Highest Salaries in Iceland: 2.8 Times as High as Lowest Ones
By international standards, the distribution of income in Iceland is relatively equal, but not quite as equal as in the rest of the Nordic countries, mbl.is reports, referring to a document published Friday by ASÍ, the Icelandic Confederation of Labor.
The employment participation rate in Iceland is high, as is the rate of the working age population.
When calculating income distribution, a comparison is made between the highest and lowest 10 percent income brackets, that is, the monthly salaries of full-time employees.
According to a statement from ASÍ, in Europe, the highest earners have income twice to five times that of the lowest earners.
In Nordic countries other than Iceland, that figure is the lowest among European countries: the monthly salaries of the highest earners are 2.1 to 2.7 times those of the lowest earners. In Iceland, that number is 2.8 — slightly higher than in other Nordic countries.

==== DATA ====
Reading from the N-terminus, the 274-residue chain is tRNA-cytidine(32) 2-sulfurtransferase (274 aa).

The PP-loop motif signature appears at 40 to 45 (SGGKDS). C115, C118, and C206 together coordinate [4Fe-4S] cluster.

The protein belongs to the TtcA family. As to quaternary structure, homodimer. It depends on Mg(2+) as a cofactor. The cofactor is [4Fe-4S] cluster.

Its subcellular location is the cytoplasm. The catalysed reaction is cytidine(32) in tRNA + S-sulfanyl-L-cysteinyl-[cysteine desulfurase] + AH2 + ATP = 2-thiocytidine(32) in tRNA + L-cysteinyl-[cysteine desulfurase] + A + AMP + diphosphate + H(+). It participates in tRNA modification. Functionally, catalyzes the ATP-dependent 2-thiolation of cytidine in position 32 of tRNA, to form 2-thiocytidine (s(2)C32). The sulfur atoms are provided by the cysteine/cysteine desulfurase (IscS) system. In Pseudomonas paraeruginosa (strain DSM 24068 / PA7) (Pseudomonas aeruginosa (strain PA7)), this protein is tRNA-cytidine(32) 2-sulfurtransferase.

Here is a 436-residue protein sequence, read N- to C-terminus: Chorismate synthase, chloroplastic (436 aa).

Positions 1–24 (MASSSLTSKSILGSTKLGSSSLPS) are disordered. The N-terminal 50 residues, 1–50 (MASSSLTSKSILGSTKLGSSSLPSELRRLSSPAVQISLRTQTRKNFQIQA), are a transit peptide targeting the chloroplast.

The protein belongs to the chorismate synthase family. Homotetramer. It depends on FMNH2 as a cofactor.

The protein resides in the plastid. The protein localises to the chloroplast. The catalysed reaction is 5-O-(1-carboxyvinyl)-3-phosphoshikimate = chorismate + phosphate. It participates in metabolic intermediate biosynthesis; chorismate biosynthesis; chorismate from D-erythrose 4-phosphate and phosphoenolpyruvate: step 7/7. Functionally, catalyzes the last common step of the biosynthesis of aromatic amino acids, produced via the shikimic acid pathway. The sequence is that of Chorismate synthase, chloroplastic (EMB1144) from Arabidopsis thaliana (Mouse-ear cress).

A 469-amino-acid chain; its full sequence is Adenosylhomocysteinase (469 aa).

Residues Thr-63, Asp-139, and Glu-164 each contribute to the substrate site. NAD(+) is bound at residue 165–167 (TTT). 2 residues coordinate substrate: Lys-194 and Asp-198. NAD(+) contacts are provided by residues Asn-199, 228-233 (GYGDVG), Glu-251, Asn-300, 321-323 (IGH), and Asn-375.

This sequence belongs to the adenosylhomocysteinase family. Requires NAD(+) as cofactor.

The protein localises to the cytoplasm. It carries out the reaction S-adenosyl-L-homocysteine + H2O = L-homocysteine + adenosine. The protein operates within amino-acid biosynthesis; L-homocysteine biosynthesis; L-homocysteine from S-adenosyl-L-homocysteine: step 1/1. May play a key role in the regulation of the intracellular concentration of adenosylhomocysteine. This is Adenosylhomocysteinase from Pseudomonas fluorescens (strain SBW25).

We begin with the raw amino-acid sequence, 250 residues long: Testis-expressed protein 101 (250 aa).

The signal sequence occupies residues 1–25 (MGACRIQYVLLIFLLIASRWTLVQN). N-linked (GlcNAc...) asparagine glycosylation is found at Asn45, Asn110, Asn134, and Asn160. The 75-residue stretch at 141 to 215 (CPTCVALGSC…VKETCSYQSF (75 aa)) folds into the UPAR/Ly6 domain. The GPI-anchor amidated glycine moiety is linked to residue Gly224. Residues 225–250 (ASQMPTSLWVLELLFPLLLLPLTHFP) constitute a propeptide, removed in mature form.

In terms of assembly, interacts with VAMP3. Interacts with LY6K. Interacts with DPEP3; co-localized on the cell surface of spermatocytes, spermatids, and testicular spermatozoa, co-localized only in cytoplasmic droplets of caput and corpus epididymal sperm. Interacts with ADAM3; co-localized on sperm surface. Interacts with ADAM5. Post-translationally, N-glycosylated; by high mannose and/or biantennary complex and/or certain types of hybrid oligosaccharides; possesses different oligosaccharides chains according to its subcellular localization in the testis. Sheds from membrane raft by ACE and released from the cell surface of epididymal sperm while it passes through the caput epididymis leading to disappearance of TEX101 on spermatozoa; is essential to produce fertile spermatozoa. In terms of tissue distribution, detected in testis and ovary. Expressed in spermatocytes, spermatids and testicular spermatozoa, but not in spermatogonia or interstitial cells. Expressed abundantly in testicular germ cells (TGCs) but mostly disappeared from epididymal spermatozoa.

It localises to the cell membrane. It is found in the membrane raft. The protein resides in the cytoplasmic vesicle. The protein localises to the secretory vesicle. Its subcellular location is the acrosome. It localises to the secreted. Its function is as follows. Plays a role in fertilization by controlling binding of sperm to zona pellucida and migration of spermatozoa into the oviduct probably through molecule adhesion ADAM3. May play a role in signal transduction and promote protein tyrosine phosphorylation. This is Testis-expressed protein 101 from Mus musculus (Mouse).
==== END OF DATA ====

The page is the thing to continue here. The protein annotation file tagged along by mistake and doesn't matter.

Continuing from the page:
“Contrary to common claims, income distribution in our country is not more compact than in neighboring countries, but comparable to what it is in Nordic countries,” ASÍ’s statement reads. “Countries with solid labor contracts have a more compact income distribution than the average in Europe and more equality. Iceland belongs to that group,” the statement concludes.